Am I courageous enough to attend to my concerns about me? My fascination about me. My insight about me. Am I courageous enough to do that? The answer is the doorway to the next level of your spiritual growth. The true nature of your infinite, and immortal self resides just a breath away in any moment, and it exists for you to access at any time. During a channeling session, each of The Council members take turns sharing their teachings. Each Council member has a distinct personality, style of delivery, and focus. The Council is best known for their multitude of practical tools, which support our journey out of the fear-based operating system into the consciousness-based operating system.

Each of the Homo Spiritus Sessions books can stand alone, but taken together will allow the reader to follow along with the progression of the teachings including the introduction, in-depth explanation, and evolution of T Get A Copy. The Jesus Equation by James Alford, 3rd - The Jesus Factor by Roxanne B. Trotter - - pages. The Joshua Factor by Jonathan B.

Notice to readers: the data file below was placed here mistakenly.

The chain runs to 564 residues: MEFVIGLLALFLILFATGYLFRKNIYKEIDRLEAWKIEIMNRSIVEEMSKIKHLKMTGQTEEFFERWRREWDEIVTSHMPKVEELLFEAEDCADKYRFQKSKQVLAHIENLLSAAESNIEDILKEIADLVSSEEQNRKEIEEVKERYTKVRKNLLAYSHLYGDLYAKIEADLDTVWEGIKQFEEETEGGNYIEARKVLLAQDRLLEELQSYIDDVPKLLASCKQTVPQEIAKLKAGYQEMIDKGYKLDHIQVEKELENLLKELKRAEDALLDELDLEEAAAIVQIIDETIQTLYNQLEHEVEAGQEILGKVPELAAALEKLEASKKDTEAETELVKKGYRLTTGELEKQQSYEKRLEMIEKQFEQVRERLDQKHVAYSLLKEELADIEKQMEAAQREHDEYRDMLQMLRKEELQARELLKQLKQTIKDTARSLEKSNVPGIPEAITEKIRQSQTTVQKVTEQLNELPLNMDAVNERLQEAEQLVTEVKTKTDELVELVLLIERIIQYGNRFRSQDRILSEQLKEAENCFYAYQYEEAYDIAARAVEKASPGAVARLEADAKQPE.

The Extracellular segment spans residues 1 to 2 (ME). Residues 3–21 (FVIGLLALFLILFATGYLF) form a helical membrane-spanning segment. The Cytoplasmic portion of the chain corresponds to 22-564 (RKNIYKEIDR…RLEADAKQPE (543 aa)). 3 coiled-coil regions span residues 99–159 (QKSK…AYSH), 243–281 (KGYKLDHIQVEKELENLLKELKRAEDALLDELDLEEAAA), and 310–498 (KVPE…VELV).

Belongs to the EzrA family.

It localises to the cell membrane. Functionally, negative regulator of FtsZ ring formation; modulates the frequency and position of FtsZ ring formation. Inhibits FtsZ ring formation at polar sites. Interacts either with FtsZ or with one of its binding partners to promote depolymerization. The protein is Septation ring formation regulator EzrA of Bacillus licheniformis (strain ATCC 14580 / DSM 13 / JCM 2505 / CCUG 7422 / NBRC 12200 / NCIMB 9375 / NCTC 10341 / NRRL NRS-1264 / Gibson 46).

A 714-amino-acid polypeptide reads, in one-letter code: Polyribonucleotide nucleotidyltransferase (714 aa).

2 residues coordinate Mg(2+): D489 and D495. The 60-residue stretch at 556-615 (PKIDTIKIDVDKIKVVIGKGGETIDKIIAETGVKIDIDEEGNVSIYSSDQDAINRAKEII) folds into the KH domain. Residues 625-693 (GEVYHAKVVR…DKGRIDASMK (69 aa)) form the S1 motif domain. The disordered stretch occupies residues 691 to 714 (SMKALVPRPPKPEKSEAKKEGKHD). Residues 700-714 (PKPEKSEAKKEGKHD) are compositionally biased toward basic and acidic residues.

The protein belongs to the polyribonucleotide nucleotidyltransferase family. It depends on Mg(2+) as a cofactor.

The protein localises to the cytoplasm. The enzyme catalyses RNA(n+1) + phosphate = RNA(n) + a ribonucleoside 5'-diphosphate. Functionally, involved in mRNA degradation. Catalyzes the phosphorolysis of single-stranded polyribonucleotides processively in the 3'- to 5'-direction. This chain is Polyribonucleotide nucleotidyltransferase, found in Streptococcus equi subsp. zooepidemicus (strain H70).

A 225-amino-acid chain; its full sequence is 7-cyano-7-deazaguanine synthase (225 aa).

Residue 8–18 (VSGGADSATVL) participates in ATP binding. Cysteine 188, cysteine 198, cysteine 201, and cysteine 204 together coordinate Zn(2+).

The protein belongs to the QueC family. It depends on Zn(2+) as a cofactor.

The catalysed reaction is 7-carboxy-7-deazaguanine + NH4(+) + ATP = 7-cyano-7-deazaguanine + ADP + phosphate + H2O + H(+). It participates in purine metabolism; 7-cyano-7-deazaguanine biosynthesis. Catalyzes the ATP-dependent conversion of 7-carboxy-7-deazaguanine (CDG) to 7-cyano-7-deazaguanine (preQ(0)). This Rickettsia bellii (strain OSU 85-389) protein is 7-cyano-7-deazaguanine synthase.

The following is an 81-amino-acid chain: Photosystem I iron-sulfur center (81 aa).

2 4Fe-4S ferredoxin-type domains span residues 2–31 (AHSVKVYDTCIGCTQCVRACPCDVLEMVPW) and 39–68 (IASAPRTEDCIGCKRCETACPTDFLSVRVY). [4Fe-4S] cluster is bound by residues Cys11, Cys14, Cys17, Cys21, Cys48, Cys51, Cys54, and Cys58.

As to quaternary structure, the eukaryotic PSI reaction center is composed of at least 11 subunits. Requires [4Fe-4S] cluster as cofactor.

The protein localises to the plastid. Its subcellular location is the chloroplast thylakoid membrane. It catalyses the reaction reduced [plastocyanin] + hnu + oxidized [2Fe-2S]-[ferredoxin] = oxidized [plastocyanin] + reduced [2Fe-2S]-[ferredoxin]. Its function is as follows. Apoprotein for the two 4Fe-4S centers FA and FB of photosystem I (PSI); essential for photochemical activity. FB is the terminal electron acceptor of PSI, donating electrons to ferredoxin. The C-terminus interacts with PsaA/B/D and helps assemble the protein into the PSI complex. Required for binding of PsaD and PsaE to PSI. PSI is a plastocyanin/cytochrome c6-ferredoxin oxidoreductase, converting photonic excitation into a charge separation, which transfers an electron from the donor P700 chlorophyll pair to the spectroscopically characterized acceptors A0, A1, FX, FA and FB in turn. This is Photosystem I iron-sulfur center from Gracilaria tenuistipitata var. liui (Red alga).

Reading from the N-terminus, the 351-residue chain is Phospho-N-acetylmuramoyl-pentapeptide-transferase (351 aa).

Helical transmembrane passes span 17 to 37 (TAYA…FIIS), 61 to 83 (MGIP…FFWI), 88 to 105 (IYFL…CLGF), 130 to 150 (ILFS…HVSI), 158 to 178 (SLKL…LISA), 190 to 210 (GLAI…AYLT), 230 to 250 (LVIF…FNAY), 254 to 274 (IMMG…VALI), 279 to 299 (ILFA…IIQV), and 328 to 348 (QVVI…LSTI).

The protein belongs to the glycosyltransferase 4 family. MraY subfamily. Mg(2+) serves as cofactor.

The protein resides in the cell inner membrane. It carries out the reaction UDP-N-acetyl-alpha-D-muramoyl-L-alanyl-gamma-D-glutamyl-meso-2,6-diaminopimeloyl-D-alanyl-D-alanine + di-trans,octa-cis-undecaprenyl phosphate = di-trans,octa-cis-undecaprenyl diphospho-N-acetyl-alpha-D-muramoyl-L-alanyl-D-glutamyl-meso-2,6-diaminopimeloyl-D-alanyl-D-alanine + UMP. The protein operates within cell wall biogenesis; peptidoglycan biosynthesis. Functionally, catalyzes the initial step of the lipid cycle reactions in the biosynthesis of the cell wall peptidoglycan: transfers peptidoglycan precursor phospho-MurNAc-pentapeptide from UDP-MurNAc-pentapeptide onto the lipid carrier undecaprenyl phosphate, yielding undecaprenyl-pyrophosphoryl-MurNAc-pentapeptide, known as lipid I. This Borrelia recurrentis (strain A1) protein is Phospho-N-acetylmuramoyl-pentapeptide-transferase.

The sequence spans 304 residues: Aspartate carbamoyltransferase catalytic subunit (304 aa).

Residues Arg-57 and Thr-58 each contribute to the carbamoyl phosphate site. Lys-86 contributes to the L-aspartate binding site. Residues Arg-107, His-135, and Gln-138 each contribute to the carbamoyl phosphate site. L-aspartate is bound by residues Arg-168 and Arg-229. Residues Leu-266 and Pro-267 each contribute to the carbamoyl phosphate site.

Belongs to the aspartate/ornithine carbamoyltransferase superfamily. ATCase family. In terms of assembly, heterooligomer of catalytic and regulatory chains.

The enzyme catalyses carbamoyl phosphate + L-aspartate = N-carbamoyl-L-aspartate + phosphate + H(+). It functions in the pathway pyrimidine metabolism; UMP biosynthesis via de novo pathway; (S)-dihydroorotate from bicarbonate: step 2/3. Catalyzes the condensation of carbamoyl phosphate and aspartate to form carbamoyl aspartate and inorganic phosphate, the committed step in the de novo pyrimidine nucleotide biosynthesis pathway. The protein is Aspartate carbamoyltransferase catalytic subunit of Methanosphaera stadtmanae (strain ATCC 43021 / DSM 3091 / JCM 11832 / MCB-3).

The Homo Spiritus Sessions, Vol. 4 (Electronic book text)

Krogh - The journey by Tom Brown - - pages. The Journey Home by Kathy Oddenino - - pages. Nottingham - - pages. The Journey of the Messiah by Joseph Pye, calibre 0. The Journey of Western spirituality - - pages. The Judgment of Humanity by James P. Van Bibber - - 35 pages. The Just Law of Compensation by S.

Parchment - - pages. The Key to Eden by Aankh Benu - - pages. The kiss of heaven by Darlene Zschech - - pages. The kitchen mystic by Mary Hayes-Grieco - - pages. Garden - - pages. The land of living men by Ralph Waldo Trine - - pages. The Lazarus Effect by Roderick L. Evans - - 26 pages. Bousson - - pages. The letter and the spirit by Robert Edward Bartlett - - pages. The Life Cycle by Denise Mistich - - pages. The Life Force by Myrna L. Goehri Etheridge - - pages.

Williams - - 56 pages. The Life of Meaning - - pages. The Life of Spirit by Robert R. Leichtman, Carl Japikse - - pages. The Life of the Creative Spirit by H. Charles Romesburg - - pages. The life of the spirit by Hamilton Wright Mabie - - pages. The Lifework Principle by Rick Sarkisian - - pages. The Light on Masonry by David K. Bernard - - pages. The Light Within by Karen Flagg - The Lighted Trail by Doris Smith - - 52 pages. The Lightworker's Handbook by Carole Gold - - 98 pages.